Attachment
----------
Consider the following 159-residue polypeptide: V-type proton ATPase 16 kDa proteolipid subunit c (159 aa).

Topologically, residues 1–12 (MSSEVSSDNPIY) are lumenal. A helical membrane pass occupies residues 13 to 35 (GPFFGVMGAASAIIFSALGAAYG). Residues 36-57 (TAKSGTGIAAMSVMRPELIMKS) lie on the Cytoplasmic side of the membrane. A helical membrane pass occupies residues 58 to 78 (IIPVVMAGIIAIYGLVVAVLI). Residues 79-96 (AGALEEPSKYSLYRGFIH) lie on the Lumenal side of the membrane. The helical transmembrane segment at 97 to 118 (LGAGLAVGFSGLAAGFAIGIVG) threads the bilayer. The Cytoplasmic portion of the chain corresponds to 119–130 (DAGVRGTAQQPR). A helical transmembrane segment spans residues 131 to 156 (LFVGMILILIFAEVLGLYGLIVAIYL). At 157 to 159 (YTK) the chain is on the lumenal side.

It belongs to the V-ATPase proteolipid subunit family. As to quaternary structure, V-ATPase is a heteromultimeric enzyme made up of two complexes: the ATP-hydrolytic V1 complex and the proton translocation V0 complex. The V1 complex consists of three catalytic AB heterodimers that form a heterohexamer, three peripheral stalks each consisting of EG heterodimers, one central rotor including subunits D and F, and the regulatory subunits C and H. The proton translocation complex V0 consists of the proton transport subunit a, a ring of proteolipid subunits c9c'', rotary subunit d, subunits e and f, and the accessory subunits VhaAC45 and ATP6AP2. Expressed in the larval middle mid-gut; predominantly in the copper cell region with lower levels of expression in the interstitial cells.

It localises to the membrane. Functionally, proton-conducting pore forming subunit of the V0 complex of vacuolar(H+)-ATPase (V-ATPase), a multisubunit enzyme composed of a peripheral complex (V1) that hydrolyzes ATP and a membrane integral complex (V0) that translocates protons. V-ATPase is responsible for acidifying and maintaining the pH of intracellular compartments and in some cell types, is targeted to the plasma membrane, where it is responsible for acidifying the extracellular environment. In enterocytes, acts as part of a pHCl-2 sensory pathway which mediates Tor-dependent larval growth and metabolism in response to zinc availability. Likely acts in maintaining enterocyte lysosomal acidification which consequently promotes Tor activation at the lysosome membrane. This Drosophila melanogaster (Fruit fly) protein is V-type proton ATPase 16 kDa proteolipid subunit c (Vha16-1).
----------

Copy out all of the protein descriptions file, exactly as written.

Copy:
Consider the following 159-residue polypeptide: V-type proton ATPase 16 kDa proteolipid subunit c (159 aa).

Topologically, residues 1–12 (MSSEVSSDNPIY) are lumenal. A helical membrane pass occupies residues 13 to 35 (GPFFGVMGAASAIIFSALGAAYG). Residues 36-57 (TAKSGTGIAAMSVMRPELIMKS) lie on the Cytoplasmic side of the membrane. A helical membrane pass occupies residues 58 to 78 (IIPVVMAGIIAIYGLVVAVLI). Residues 79-96 (AGALEEPSKYSLYRGFIH) lie on the Lumenal side of the membrane. The helical transmembrane segment at 97 to 118 (LGAGLAVGFSGLAAGFAIGIVG) threads the bilayer. The Cytoplasmic portion of the chain corresponds to 119–130 (DAGVRGTAQQPR). A helical transmembrane segment spans residues 131 to 156 (LFVGMILILIFAEVLGLYGLIVAIYL). At 157 to 159 (YTK) the chain is on the lumenal side.

It belongs to the V-ATPase proteolipid subunit family. As to quaternary structure, V-ATPase is a heteromultimeric enzyme made up of two complexes: the ATP-hydrolytic V1 complex and the proton translocation V0 complex. The V1 complex consists of three catalytic AB heterodimers that form a heterohexamer, three peripheral stalks each consisting of EG heterodimers, one central rotor including subunits D and F, and the regulatory subunits C and H. The proton translocation complex V0 consists of the proton transport subunit a, a ring of proteolipid subunits c9c'', rotary subunit d, subunits e and f, and the accessory subunits VhaAC45 and ATP6AP2. Expressed in the larval middle mid-gut; predominantly in the copper cell region with lower levels of expression in the interstitial cells.

It localises to the membrane. Functionally, proton-conducting pore forming subunit of the V0 complex of vacuolar(H+)-ATPase (V-ATPase), a multisubunit enzyme composed of a peripheral complex (V1) that hydrolyzes ATP and a membrane integral complex (V0) that translocates protons. V-ATPase is responsible for acidifying and maintaining the pH of intracellular compartments and in some cell types, is targeted to the plasma membrane, where it is responsible for acidifying the extracellular environment. In enterocytes, acts as part of a pHCl-2 sensory pathway which mediates Tor-dependent larval growth and metabolism in response to zinc availability. Likely acts in maintaining enterocyte lysosomal acidification which consequently promotes Tor activation at the lysosome membrane. This Drosophila melanogaster (Fruit fly) protein is V-type proton ATPase 16 kDa proteolipid subunit c (Vha16-1).